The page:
While there remains an indefinite closure of religious institutions throughout Germany, Berlin's mayor Michael Müller is pushing to allow services at churches, mosques and synagogues under specific hygienic conditions. He's also in favour of allowing smaller demonstrations to take place.
While it remains unclear throughout the country when certain cultural institutions will reopen, individual states are setting their own dates. For example, the eastern Saxony-Anhalt is permitting libraries and museums to open their doors again on May 4th.
Other states, such as northeastern Mecklenburg-Western Pomerania, are also permitting secondary schools to begin as early as April 27th.
What economic measures have been taken to ease country out of lockdown?
France has put together a package of measures generally agreed to be one of the most generous in Europe – €110 billion of financial aid so far.
There are already 8 million people signed up to the chômage partiel (partial unemployment) scheme which allows people who cannot work to keep their jobs while the State pays 84 percent of their salary. There is also a package of help for self employed people and business owners, along with 'holidays' for tax, rent and utilities.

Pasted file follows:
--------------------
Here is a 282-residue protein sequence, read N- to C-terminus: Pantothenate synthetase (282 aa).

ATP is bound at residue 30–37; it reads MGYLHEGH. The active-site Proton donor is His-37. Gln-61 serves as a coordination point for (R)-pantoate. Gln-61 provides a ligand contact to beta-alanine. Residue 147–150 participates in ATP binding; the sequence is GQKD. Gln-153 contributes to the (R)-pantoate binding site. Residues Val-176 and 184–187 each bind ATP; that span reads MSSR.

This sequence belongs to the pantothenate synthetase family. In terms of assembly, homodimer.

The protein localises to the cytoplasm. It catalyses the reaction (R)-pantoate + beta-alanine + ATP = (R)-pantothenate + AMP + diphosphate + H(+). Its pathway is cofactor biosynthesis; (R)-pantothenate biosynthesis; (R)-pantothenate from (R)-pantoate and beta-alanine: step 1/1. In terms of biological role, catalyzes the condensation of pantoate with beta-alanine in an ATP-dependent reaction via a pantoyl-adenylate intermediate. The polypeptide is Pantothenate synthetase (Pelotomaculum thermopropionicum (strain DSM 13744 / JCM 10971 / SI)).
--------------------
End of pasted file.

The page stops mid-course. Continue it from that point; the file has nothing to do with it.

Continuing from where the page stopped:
The French government believes that massive public spending now will lessen the length and severity of the inevitable recession.
Germany has a similar scheme to France known as Kurzarbeit (short work)
, in which the government covers around two-thirds of the salaries of workers whose employers slash their hours after an agreement with the company's works council.